Saab Automobile

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Saab Automobile AB[1][2] (/ˈsɑːb/) was a manufacturer of automobiles that was founded in Sweden in 1945 when its parent company, SAAB AB, began a project to design a small automobile. The first production model, the Saab 92, was launched in 1949. In 1968 the parent company merged with Scania-Vabis, and ten years later the Saab 900 was launched, in time becoming Saab's best-selling model. In the mid-1980s the new Saab 9000 model also appeared.

In 1989, the automobile division of Saab-Scania was restructured into an independent company, Saab Automobile AB. The American manufacturer General Motors (GM) took 50 percent ownership with an investment of US$600 million. Two well-known models to come out of this period were the Saab 9-3 and the Saab 9-5. Then in 2000, GM exercised its option to acquire the remaining 50 percent for a further US$125 million; so turning Saab Automobile into a wholly owned GM subsidiary. In 2010 GM sold Saab Automobile AB to the Dutch automobile manufacturer Spyker Cars N.V.[3]

After struggling to avoid insolvency throughout 2011, the company petitioned for bankruptcy following the failure of a Chinese consortium to complete a purchase of the company; the purchase had been blocked by the former owner GM, which opposed the transfer of technology and production rights to a Chinese company.[4] On 13 June 2012, it was announced that a newly formed company called National Electric Vehicle Sweden (NEVS) had bought Saab Automobile's bankrupt estate.[5] According to "Saab United", the first NEVS Saab 9-3 drove off its pre-production line on 19 September 2013.[6] Full production restarted on 2 December 2013,[7] initially the same gasoline-powered 9-3 Aero sedans that were built before Saab went bankrupt, and intended to get the automaker’s supply chain reestablished as it attempted development of a new line of NEVS-Saab products.[8][9] NEVS lost its license to manufacture automobiles under the Saab name (which the namesake aerospace company still owns) in the summer of 2014 and now produces electric cars based on Saab 9-3 but under its own new car designation "NEVS".[10][11]

Saab AB, "Svenska Aeroplan Aktiebolaget" (Swedish for "Swedish aeroplane corporation"), a Swedish aerospace and defence company, was created in 1937 in Linköping. The company had been established in 1937 for the express purpose of building aircraft for the Swedish Air Force to protect the country's neutrality as Europe moved closer to World War II. As the war drew to a close and the market for fighter planes seemed to weaken, the company began looking for new markets in which to diversify.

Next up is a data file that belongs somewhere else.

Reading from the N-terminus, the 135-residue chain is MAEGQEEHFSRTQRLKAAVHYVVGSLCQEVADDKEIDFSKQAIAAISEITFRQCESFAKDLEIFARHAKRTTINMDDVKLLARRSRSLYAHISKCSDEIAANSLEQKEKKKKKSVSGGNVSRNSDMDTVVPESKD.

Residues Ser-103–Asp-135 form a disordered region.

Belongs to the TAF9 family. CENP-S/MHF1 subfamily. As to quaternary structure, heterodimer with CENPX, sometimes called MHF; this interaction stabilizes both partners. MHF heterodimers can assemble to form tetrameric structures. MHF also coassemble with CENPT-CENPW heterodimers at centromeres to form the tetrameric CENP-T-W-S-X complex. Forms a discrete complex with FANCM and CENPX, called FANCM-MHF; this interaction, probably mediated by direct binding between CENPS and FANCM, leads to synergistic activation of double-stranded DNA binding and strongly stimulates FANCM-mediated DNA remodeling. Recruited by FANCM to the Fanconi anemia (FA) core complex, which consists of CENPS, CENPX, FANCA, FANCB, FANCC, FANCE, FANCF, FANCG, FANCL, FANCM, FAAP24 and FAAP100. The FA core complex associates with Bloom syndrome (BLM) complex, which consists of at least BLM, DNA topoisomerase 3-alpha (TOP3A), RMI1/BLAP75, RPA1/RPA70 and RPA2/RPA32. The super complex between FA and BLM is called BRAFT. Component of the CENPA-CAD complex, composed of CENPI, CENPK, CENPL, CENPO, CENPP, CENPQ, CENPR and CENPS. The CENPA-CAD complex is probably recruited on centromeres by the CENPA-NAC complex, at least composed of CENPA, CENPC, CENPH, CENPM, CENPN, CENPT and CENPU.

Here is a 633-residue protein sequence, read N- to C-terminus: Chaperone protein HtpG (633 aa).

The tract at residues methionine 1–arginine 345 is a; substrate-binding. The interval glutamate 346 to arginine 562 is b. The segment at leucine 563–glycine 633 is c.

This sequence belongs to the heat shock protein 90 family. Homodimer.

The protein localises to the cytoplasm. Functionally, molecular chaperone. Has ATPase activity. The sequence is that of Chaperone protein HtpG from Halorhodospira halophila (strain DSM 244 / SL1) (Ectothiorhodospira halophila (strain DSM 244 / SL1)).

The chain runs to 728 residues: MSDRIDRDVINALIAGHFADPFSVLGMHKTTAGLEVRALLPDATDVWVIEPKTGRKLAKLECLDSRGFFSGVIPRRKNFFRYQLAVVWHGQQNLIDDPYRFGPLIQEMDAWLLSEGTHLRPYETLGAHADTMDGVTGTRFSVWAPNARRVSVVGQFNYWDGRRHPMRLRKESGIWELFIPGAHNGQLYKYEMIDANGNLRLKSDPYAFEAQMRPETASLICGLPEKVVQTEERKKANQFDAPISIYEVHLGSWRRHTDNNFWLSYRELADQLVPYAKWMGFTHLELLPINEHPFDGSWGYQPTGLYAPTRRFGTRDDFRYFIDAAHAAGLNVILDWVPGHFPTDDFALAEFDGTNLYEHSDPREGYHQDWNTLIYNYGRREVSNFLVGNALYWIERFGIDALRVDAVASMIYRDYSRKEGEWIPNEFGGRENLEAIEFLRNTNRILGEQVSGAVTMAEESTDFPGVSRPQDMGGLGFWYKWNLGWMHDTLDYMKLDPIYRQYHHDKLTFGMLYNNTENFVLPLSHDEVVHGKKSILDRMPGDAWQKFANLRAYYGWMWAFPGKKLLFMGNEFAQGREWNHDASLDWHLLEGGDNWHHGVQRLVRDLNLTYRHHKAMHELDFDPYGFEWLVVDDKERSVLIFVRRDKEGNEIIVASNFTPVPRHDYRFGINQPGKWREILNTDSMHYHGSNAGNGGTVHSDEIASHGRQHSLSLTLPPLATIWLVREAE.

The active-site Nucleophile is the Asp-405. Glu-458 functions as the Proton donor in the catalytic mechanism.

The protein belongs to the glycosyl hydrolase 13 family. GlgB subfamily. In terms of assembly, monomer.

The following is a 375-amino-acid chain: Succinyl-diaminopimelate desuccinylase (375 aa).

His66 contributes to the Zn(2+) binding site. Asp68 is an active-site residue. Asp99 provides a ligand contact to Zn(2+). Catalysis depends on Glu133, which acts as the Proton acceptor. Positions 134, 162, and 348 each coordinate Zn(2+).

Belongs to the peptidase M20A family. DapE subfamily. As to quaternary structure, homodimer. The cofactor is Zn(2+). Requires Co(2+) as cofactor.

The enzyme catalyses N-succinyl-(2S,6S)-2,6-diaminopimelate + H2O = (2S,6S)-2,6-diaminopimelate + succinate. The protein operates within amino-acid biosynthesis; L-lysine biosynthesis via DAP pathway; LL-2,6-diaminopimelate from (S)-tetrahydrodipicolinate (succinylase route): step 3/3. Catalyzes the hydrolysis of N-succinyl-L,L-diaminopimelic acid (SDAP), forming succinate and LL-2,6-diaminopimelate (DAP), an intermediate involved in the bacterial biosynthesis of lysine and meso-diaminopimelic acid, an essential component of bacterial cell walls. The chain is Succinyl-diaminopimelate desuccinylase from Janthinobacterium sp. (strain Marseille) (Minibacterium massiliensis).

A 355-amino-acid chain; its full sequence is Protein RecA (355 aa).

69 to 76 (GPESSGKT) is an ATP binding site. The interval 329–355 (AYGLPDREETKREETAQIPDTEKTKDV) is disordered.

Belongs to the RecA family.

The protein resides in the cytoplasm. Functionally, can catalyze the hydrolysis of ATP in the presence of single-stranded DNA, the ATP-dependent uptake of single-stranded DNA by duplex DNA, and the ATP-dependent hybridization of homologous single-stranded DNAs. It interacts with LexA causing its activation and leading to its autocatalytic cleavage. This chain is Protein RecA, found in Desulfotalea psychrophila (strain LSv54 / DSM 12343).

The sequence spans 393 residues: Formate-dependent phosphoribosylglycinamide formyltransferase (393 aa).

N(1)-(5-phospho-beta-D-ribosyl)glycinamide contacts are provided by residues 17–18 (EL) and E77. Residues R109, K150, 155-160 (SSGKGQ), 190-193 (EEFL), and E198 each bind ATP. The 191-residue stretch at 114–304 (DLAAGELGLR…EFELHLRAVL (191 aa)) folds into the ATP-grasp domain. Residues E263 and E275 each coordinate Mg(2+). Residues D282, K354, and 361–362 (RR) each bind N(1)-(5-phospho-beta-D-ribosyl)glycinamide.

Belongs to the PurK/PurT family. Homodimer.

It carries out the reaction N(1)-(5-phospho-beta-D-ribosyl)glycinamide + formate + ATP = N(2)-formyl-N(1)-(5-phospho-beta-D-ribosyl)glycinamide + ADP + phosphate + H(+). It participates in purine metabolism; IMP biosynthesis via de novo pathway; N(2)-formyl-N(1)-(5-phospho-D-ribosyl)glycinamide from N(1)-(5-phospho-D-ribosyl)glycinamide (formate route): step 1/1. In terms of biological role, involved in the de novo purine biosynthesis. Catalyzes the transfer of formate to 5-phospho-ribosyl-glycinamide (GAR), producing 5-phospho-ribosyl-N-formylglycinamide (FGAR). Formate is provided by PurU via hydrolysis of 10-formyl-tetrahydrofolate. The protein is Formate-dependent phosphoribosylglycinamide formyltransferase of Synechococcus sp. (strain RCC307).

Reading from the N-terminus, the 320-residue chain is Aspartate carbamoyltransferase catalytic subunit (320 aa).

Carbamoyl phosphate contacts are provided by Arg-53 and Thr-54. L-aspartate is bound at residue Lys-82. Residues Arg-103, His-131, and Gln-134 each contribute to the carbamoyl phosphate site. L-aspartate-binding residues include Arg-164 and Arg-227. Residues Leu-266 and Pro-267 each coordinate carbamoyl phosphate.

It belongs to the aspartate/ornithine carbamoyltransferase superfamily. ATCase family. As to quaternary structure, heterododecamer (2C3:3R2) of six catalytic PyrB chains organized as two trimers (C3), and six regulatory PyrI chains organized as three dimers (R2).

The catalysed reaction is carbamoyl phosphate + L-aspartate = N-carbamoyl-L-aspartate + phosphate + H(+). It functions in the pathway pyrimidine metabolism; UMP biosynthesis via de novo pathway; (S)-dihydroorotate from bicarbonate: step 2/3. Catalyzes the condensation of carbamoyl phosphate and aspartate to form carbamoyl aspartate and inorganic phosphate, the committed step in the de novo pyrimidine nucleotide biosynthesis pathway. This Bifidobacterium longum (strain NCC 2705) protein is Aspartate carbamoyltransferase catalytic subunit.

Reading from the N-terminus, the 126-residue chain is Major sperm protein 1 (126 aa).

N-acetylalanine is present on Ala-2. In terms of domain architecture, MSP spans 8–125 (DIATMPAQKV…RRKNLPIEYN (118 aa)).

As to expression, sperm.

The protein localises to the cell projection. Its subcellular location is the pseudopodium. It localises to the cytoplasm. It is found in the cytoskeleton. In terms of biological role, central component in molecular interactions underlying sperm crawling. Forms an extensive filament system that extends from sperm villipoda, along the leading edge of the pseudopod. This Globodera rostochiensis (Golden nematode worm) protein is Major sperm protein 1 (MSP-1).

An automobile design project was started in 1945 with the internal name "X9248".[12][13] The design project became formally known as "Project 92"; the 92 being next in production sequence after the Saab 91, a single engine trainer aircraft.[14] In 1948, a company site in Trollhättan was converted to allow automobile assembly and the project moved there, along with the car manufacturing headquarters, which has remained there since. The company made four prototypes named "Ursaab" or "original Saab", numbered 92001 through to 92004, before designing the production model, the Saab 92, in 1949.

The Saab 92 went into production in December 1949,[15] selling 20,000 cars through the mid-1950s. The 92 was thoroughly redesigned and re-engineered in 1955, and was renamed the "Saab 93". The car's engine gained a cylinder, going from two to three and its front fascia became the first to sport the first incarnation of Saab's trademark trapezoidal radiator grill. A wagon variant, the Saab 95, was added in 1959. The decade also saw Saab's first performance car, the Saab 94, the first of the Saab Sonetts.

1960 saw the third major revision to the 92's platform in the Saab 96. The 96 was an important model for Saab: it was the first Saab to be widely exported out of Sweden. The unusual vehicle proved very popular, selling nearly 550,000 examples. Unlike American cars of the day, the 93, 95 and 96 all featured the 3-cylinder 2-cycle engine, which required adding oil to the gasoline tank, front-wheel drive, and freewheeling, which allowed the driver to downshift the on-the-column manual shifter without using the clutch. Front seat shoulder belts were also an early feature.[citation needed]

This page was last edited on 30 June 2018, at 12:01 (UTC).
Reference: https://en.wikipedia.org/wiki/Saab_(automobile) under CC BY-SA license.

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